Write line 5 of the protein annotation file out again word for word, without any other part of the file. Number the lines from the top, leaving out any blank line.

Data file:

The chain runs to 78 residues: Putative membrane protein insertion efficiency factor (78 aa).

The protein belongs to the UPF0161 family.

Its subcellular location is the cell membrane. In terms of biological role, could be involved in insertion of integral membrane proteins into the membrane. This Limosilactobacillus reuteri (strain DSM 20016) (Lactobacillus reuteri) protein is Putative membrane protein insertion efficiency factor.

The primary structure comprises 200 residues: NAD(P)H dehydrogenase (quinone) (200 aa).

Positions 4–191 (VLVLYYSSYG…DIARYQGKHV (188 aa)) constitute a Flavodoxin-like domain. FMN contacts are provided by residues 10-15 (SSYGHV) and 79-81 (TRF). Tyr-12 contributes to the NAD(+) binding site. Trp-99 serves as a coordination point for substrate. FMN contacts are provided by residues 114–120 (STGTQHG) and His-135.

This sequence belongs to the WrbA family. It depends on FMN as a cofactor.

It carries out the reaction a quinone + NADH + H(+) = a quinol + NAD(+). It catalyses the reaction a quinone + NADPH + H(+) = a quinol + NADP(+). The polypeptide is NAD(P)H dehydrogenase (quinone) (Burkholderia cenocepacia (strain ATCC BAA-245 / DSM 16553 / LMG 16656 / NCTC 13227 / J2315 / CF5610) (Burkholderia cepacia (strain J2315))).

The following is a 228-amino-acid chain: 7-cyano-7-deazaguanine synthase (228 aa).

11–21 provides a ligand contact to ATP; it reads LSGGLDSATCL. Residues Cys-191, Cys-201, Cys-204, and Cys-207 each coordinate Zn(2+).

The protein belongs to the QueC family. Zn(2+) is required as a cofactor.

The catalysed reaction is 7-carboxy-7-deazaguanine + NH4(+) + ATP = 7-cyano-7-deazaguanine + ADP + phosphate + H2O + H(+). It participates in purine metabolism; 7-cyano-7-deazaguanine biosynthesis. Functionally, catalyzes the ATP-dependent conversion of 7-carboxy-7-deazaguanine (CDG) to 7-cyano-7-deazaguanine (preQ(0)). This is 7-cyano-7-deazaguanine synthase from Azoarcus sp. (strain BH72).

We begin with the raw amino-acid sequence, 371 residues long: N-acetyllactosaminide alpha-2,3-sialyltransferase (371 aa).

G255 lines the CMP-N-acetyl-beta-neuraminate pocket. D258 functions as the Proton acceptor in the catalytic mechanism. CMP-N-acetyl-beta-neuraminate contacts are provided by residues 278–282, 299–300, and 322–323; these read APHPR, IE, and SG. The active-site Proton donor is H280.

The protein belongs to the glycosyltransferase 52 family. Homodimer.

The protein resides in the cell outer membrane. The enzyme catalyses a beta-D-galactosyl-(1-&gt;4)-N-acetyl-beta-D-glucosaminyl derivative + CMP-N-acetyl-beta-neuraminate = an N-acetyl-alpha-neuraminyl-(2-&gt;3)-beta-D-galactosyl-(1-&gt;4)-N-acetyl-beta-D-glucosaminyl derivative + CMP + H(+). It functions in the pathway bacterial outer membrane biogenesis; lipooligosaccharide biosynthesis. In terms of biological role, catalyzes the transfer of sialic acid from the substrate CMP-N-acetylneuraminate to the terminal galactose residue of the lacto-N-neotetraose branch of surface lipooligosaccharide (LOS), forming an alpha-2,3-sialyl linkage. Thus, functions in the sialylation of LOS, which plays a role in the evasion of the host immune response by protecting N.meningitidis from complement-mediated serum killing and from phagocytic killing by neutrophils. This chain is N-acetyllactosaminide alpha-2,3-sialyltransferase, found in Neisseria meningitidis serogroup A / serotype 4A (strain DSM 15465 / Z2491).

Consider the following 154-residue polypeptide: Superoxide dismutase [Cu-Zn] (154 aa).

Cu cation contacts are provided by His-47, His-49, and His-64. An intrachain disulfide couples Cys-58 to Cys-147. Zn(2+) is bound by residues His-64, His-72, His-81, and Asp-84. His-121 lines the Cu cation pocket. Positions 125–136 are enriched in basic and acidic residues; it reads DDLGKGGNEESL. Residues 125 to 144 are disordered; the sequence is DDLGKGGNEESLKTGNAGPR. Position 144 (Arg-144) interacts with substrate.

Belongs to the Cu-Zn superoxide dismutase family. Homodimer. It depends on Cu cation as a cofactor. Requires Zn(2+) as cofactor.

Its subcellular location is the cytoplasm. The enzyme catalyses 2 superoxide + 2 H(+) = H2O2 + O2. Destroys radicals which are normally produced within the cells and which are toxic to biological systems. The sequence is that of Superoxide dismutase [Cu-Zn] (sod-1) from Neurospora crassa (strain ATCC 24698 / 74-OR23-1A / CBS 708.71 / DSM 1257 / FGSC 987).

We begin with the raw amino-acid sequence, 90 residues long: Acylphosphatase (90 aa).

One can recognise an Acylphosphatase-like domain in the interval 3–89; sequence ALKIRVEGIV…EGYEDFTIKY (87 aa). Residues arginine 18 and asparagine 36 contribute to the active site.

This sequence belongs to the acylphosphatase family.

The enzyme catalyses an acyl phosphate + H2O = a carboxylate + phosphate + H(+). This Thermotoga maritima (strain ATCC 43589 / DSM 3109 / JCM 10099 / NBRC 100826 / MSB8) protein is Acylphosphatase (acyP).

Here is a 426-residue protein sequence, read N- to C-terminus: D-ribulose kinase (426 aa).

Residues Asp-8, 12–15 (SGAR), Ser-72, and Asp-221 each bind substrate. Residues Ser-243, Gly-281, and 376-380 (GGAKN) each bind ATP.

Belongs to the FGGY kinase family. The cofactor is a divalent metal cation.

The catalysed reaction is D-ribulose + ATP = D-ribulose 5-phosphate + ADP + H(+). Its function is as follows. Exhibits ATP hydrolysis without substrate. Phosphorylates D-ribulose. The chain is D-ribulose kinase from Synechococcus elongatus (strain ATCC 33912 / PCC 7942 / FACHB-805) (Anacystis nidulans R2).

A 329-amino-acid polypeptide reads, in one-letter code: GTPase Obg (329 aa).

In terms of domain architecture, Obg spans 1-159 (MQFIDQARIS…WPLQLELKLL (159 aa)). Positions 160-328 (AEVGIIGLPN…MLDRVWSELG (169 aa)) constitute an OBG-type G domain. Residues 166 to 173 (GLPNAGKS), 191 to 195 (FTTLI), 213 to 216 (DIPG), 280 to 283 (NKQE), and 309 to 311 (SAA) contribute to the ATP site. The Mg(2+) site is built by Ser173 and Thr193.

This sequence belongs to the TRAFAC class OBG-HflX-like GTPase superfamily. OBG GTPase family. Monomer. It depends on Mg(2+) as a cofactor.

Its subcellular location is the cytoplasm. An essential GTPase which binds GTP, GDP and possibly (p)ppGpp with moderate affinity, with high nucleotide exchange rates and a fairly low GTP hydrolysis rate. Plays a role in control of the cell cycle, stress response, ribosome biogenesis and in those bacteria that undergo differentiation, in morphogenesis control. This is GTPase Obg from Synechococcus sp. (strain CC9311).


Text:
Positions 4–191 (VLVLYYSSYG…DIARYQGKHV (188 aa)) constitute a Flavodoxin-like domain. FMN contacts are provided by residues 10-15 (SSYGHV) and 79-81 (TRF). Tyr-12 contributes to the NAD(+) binding site. Trp-99 serves as a coordination point for substrate. FMN contacts are provided by residues 114–120 (STGTQHG) and His-135.